241 F.2d 289 (5th Cir. 1957), 16196, General Ins. Co. of America v. Western Fire & Cas. Co.
|Citation:||241 F.2d 289|
|Party Name:||GENERAL INSURANCE COMPANY OF AMERICA, and Interveners, Sherman L. Jones et al., Appellants, v. WESTERN FIRE & CASUALTY COMPANY, Appellee.|
|Case Date:||January 31, 1957|
|Court:||United States Courts of Appeals, Court of Appeals for the Fifth Circuit|
Rehearing Denied Feb. 26, 1957.
J. Carlisle DeHay, Jr., Dallas, Tex., Leachman, Gardere, Akin & Porter, Dallas, Tex., for appellants.
Jas. H. Milam, Lubbock, Tex., Crenshaw, Dupree & Milam, Lubbock, Tex., for appellee.
Before HUTCHESON, Chief Judge, and JONES and BROWN, Circuit Judges.
John R. BROWN, Circuit Judge.
Here, as now elsewhere so common, e.g., Continental Casualty Co. v. Suttenfield, 5 Cir., 236 F.2d 433, 435; United Services Automobile Ass'n v. Russom, 5 Cir., 241 F.2d 296, the traffic accident has become a mere incident to the vigorous battle between insurers, each of whom by a full use of fluid inconsistent defenses reminiscent of common law pleading disclaim all liability but then assert that another, not it, is liable. Maryland Casualty Co. v. Southern Farm Bureau Casualty Ins. Co., 5 Cir., 235 F.2d 679.
In that struggle, substituted for the forgotten circumstances of the occurrence are the collateral controversies, removed in time and distance, relating to the issuance of the policies, conduct and action of the assureds, underwriters, agents, application and construction of abstruse policy clauses, and the like.
So, it is here: 1 if Western's 2 policy was in force on the Jones Ford, it is liable for all. If not, then General, 3 under the drive-other-car extension of its policy bears the whole loss.
The District Court, in a non-jury trial, held that (a) Western's policy was void because of misrepresentations by Mrs. Jones and her son Sherman concerning ownership of the 1950 Plymouth; and (b) the 1951 Ford was not a 'newly acquired automobile' under Clause IV of the policy, note 2, supra.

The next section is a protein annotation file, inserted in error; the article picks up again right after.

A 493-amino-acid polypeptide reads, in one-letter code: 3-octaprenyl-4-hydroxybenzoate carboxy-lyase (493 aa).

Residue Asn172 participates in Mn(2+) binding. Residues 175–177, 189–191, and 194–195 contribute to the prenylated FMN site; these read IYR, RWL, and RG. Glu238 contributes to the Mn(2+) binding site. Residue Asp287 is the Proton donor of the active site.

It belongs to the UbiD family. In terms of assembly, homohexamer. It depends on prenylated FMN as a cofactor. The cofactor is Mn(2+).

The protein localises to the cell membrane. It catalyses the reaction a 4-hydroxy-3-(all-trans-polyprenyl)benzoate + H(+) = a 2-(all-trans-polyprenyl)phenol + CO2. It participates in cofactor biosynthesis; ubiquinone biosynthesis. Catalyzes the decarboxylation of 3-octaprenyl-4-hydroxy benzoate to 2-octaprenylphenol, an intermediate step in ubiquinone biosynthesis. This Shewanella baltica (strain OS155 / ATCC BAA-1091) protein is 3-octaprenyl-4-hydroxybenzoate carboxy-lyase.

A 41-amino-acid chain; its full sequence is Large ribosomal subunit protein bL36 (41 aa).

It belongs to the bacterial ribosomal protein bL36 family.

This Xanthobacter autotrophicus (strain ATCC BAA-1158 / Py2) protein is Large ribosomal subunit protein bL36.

Unlike Didlake v. Standard Insurance Co., 10 Cir., 195 F.2d 247, 33 A.L.R.2d 941, so much relied on by Western, where a willful, purposeful scheme was used to deceive both agent and company into believing that the named adult, rather than the minor for whom no insurance could
be procured at all, was the sole owner and expected user of the car, this record compels the conclusion and reflects an underlying approach that if there were misrepresentation, it is so merely because of what the law attaches to conduct. For nowhere is there a suggestion that mother or son were knowingly misstating, or attempting to conceal, facts, or that Agent Hutson was misled by these long-time acquaintances or was consciously doing wrong. The mother, a widow running a farm with all of its chores, taking in washing, doing cleaning and other odd jobs for support of her family, and Sherman, the twenty-year-old son just returned from Korea with a 100% total disability rating for war-inflicted wounds, were each ignorant of insurance and business matters. What they were trying to do-- What the policy of the Texas Motor Vehicle Safety Responsibility Law, Art. 6701h, Vernon's Texas Civil Statutes, encourages its citizens to do, is to procure liability insurance protecting them and members of the public for the operation of the 1950 Plymouth car in the affairs of mother and son. In that process, they were attempting fully to state all of the facts, furnish all of the information and answer all of the questions. If it was not adequate, or if not fully understood by Agent Hutson, or correctly reported by him to the company, it was not because of anything which these two inexperienced people consciously did.
Title to the 1950 Plymouth was in the name of both mother and son. It was the third of a succession of used Plymouths purchased since the boy's return from war and needed by him in his frequent trips to Veterans Hospitals for treatment. The first, a 1941 model, was paid for entirely by the mother. Traded in as a substantial payment for a second 1941 model, the balance on it was paid one-third by the mother and two-thirds by the son. With her consent, this was traded for the 1950 Plymouth. While the mother was liable as a co-signer on the Conditional Sales Contract, it was intended that Sherman would make all of the payments from his Government disability benefits.
Western's position, sustained below, was that while title was in (or partly in) Mrs. Jones, the car 'really' belonged to the boy so that there was a breach of the representation 4 of ownership.